How to Care for Banana Plant Indoor?

You may not think of the banana plant as a houseplant and rightfully so — this plant requires full sun and tropical climate.

But what if you don’t live in an area where the banana plant would survive outdoors? Can you grow the banana plant indoors?

Many have grown this plant indoors successfully and now you can too if you follow my tips and advice that I discuss below.

Can Banana Plants Survive Indoors?

A banana plant can survive indoors if you’re willing to look after it. It can be challenging, especially if your home is cooler and light is scarce.

These plants need a fair amount of light, quite a bit of feeding, humidity and frequent watering. If you’re up for the task and understand your plant’s needs, there’s no reason why you shouldn’t try your hand at growing the banana plant indoors.

Its large foliage with wavy edges and upright growth will give your home an authentic exotic vibe that’s hard to come by.

Growing and Caring for Banana Plant Indoors

In this section, I’m going to discuss the conditions you should provide your banana plant when you’re growing it indoors.

– Light

These plants thrive in full sun, but not all varieties. Some variegated ones will prefer semi-shade or dappled sun. The Musa oriana variety is better equipped to handle indoor environments, yet it still needs about 12 hours of bright sunlight per day.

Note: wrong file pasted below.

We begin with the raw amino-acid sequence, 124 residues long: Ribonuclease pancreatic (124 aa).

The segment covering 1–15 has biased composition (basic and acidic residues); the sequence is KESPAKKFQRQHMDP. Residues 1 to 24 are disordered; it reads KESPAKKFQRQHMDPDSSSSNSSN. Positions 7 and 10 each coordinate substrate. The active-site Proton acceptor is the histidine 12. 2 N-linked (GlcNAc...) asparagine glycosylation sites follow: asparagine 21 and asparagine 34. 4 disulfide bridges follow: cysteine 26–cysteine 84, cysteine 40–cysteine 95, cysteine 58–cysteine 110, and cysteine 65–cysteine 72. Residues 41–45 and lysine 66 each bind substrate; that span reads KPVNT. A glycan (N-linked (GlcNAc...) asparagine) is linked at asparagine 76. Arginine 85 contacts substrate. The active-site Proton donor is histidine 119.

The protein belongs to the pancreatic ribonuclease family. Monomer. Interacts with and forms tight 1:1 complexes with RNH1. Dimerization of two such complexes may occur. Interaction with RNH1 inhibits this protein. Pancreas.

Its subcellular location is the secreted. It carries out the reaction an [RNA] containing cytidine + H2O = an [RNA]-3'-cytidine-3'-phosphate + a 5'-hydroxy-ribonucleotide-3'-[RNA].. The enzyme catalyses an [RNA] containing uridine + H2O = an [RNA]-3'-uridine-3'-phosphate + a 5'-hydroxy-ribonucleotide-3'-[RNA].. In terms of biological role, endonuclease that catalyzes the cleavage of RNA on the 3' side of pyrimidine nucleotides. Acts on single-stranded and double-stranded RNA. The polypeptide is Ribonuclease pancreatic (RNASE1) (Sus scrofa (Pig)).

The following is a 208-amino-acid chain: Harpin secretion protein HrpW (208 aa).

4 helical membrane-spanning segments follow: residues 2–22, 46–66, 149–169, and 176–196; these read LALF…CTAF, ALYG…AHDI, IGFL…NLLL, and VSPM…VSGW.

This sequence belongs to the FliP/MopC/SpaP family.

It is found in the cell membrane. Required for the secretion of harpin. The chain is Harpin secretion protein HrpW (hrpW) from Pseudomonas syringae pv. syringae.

Varieties that grow better in dappled sunlight will exhibit signs of scorching if they’re exposed to too much direct sun and get too hot.

For most varieties of banana plants, full sun works best, so place them close to a sunny window.

– Watering

You need to keep the soil evenly moist for your banana plant. This is a thirsty plant that requires frequent watering and humidity.

This is not to say that the soil should constantly be soggy, only that it should not be allowed to dry out completely.

Overwatering can be a problem for this plant too, so avoid it by checking the moisture level of the soil. If it’s starting to feel a bit dry, water it.

– Soil